Elijah Parker-bey, Plaintiff/appellant, v. Thomas Roth and James Schomig, Defendants/appellees, 57 F.3d 1073 (7th Cir. 1995)

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US Court of Appeals for the Seventh Circuit - 57 F.3d 1073 (7th Cir. 1995) Submitted June 7, 1995. *Decided June 8, 1995

Before POSNER, Chief Judge, and PELL and ESCHBACH, Circuit Judges.


ORDER

Elijah Parker-Bey, Walter Parker, and Kenneth Parker were inmates at Stateville Correctional Center, Illinois, in July of 1991 when a riot occurred in their cell-block. They claim that the prison officials' efforts to quell the riot inflicted cruel and unusual punishment on the inmates in violation of the Eighth Amendment and seek compensatory and punitive damages. 42 U.S.C. § 1983. The district court granted summary judgment for the prison officials and only Parker-Bey appeals. We affirm.

On July 13, 1991, an inmate at Stateville Correctional Center stabbed a corrections officer in cell-block F. The inmate was shot and killed by another officer, and a prison riot ensued. Inmates fought with corrections officers and set fire to the watch tower at the center of the cell-block. Prison officials ordered a lockdown; the cells locked electronically, and so those prisoners in their cells at this time were locked in and those outside of their cells were locked out. The officer in the watch tower fired tear gas at the rioting inmates and escaped from the tower. The cell block, which was enclosed, quickly filled with the tear gas and smoke from the burning tower. State police officers and riot police were brought in to quell the disturbance. Over the next few hours, the fire was extinguished and all the inmates were returned to their cells. The prison officials made attempts to ventilate the cell-block, but the prisoners remained in lockdown in their cells. Allegedly, residual amounts of the tear gas and smoke remained in the cell block for the next few days.

Parker-Bey and two others filed suit against the prison officials, claiming that the inmates' exposure to tear gas and smoke violated the Eighth Amendment. They claim that the inmates' rights were violated because prison officials left toxic and flammable materials unsecured in the cell-block, which allowed rioting inmates to start the fire; the back-door to the cell area was chained, which hindered the firemen's access to the watch tower; and the officials failed to provide or establish regular fire-drills. The district court granted summary judgment for the prison officials. Parker-Bey appeals.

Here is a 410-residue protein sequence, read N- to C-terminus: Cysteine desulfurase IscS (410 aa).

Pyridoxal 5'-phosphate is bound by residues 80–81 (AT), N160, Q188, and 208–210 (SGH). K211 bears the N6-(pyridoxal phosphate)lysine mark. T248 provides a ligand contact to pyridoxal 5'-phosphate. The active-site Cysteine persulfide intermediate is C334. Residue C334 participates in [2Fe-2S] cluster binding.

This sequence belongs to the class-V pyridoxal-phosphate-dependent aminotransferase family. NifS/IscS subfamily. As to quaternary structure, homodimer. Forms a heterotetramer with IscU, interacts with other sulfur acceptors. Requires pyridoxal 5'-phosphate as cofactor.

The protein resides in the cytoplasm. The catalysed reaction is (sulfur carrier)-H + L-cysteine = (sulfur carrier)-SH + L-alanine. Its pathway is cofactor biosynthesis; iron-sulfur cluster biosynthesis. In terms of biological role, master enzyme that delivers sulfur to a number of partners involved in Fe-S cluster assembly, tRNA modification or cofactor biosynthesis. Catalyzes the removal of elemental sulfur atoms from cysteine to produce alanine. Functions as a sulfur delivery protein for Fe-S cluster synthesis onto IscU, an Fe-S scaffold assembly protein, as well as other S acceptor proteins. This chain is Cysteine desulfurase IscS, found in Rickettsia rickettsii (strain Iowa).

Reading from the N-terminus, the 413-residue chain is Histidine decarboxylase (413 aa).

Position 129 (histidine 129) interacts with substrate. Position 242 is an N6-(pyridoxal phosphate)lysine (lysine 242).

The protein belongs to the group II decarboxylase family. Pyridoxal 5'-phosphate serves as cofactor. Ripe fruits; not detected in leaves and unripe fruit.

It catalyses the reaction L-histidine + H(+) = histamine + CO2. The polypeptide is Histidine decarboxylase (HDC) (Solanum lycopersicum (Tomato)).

Under the Eighth Amendment's prohibition against cruel and unusual punishment, the judicial inquiry is "whether force was applied in a good-faith effort to maintain or restore discipline, or maliciously and sadistically to cause harm." Hudson v. McMillian, 503 U.S. 1, 6 (1992); Whitley v. Albers, 475 U.S. 312, 320-21 (1986). The district court concluded that the actions of the prison officials warranted summary judgment in their favor. On appeal, Parker-Bey does not challenge the merits of this decision, but instead argues that the district court erred in not granting his discovery requests. Following King v. Cooke, 26 F.3d 720, 726 (7th Cir. 1994), we must therefore conclude that Parker-Bey has waived an argument on the merits of the summary judgment decision.

Parker-Bey does not dispute the merits of the district court's decision to grant summary judgment, but rather challenges the district court's decision to deny his discovery requests. We will not reverse district court decisions regarding discovery absent a clear showing of an abuse of discretion. Jurcev v. Central Community Hospital, 7 F.3d 618, 627 (7th Cir. 1993); Ross v. Black & Decker, Inc., 977 F.2d 1178, 1185 (7th Cir. 1992). In Parker-Bey's case, the district court did not abuse its discretion. The prison officials attached a statement of uncontested facts to their motion for summary judgment and complied with Lewis v. Faulkner, 689 F.2d 100 (7th Cir. 1982), by informing Parker-Bey of the effect of a motion for summary judgment and instructing him how to respond. Parker-Bey declined to do so. The uncontested facts were drawn from Parker-Bey's complaint and from depositions taken from the inmates. The district court did not abuse its discretion in denying Parker-Bey's discovery requests and ruling on the motion for summary judgment. The judgment of the district court is AFFIRMED.

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After preliminary examination of the brief, the court notified the parties that it had tentatively concluded that oral argument would not be helpful to the court in this case. The notice provided that any party might file a "Statement as to Need of Oral Argument." See Fed. R. App. P. 34(a); Cir.R. 34(f). No such statement having been filed, the appeal is submitted on the briefs and the record